NHS Trust: West Midlands have just over half the number of GPs for their population, according to data
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Some areas in England are having to get by with half the number of GPs for their population compared to others, analysis of NHS figures shows.
Birmingham and Solihull trust have just under 65 GPs per 100,000 patients, whilst Black Country and West Birmingham have slightly less at just under 60 GPs per 100,000 patients.
The Royal College of GPs has warned that while there is a national shortage of GPs, some areas “face greater difficulties” recruiting much-needed staff.
Luckily, the Government said a record number of people started training as GPs last year.
In Birmingham and Solihull, there are 856.3 GPs, with 153098 patients are registered across the trust.
This means that there are 63.4 GPs per 10,000 patients.
Also according to the April data, the Black Country and West Birmingham trust has slightly more GPs and slighly more patients.
However, they still only have 58.2 GPs per 100,000 patients - as the trust has 878 GPs, and 1508735 patients.
The lowest number of GPs for its population is seen in Portsmouth, where they have 39.5 GPs per 100,000 patients.
The West Midlands area is far from the Wirral trust who have 80.7 GPs per 100,000 patients.
Nuffield Trust Senior Fellow, Billy Palmer said: "These disparities mean people in some areas are less able to access their family doctor than people elsewhere.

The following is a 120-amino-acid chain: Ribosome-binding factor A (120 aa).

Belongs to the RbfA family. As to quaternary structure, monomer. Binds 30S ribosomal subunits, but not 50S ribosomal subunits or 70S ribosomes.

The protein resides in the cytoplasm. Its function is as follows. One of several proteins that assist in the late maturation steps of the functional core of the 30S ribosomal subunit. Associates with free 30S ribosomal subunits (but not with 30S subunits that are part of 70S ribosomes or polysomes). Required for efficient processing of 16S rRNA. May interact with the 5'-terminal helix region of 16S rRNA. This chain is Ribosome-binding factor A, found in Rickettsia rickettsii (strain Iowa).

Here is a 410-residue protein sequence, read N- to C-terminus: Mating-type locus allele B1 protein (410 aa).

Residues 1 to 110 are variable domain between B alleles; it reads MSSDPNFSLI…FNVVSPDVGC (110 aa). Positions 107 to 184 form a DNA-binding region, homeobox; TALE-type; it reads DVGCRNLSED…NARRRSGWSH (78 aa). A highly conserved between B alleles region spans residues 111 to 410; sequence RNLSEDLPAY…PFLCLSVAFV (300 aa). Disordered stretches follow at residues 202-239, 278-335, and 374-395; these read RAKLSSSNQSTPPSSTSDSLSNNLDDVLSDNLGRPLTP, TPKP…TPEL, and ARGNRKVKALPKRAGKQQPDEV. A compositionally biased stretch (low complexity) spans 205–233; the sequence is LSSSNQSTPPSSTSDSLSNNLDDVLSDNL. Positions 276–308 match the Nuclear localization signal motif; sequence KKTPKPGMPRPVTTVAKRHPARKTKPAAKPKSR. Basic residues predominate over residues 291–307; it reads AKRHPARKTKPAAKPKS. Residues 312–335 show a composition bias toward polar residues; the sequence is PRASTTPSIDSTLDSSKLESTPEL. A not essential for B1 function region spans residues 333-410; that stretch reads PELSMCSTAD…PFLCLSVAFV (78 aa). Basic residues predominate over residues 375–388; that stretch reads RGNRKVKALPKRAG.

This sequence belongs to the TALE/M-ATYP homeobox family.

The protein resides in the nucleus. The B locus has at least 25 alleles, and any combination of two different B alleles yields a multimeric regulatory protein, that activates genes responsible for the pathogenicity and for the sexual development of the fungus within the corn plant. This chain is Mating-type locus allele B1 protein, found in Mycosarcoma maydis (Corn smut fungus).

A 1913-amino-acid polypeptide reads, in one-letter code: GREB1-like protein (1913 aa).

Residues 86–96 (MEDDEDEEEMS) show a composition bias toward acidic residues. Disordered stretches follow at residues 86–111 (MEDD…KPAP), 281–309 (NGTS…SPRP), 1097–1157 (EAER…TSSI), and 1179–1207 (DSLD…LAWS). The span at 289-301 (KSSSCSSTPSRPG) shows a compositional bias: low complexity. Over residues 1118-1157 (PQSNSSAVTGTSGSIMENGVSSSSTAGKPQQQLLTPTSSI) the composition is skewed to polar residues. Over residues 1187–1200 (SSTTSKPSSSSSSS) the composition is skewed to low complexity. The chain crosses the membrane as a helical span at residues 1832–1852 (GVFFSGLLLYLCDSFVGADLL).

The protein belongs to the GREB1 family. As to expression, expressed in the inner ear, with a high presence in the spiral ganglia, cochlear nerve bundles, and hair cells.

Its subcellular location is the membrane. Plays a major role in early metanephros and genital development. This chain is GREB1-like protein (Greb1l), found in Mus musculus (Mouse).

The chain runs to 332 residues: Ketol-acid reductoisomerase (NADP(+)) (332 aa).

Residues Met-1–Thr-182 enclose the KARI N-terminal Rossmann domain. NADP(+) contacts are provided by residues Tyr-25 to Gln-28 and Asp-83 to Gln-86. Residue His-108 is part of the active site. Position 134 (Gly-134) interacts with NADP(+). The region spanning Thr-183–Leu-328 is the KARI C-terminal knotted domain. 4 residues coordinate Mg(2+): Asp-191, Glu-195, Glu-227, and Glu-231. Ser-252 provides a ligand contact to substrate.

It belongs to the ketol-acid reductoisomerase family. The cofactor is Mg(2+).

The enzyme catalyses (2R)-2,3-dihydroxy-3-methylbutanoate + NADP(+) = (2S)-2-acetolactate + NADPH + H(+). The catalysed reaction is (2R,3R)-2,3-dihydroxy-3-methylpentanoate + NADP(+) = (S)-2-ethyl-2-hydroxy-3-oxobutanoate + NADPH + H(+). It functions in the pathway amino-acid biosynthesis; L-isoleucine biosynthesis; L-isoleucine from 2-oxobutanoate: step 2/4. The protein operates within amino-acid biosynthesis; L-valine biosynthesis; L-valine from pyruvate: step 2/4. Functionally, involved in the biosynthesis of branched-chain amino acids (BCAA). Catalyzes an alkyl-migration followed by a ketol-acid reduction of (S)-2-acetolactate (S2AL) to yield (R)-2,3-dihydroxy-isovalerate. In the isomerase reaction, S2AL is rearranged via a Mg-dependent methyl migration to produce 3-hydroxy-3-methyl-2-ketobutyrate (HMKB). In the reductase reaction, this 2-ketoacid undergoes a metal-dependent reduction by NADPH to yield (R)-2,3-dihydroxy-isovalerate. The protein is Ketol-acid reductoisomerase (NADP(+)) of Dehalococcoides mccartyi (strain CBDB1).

“In an NHS founded on the principle of equal treatment, such stark differences represent a serious failing."
Professor Martin Marshall, Chair of the Royal College of GPs, said: “The size of the fully-qualified GP workforce is falling whilst the number of patients continues to grow – as a result, the ratio of patients to GPs has increased significantly over recent years.
“Whilst this is happening across the country, some regions are being affected worse than others as they face greater difficulties recruiting new GPs and other staff.”
He called on the Government to “make good on its manifesto promise of 6,000 more full time equivalent GPs” by 2024.
He said: “GPs want to be able to consistently give their patients the care they deserve, no matter where they live in the country, but the intense workload and workforce pressures facing general practice are unsustainable.”
The Department of Health and Social Care said the number of GPs was rising and thousands were being trained each year.
A spokesperson said: “We are hugely grateful for the care GPs and their staff provide to patients and we are working hard to support and grow the workforce.
“There were over 1,400 more doctors working in general practice in March 2022 compared to the same time in 2019 and a record-breaking number started training as GPs last year.
“We have invested £520 million to expand GP capacity during the pandemic, on top of £1.5 billion until 2024 and we are making 4,000 training places available for GPs each year, helping to create an extra 50 million appointments a year.”
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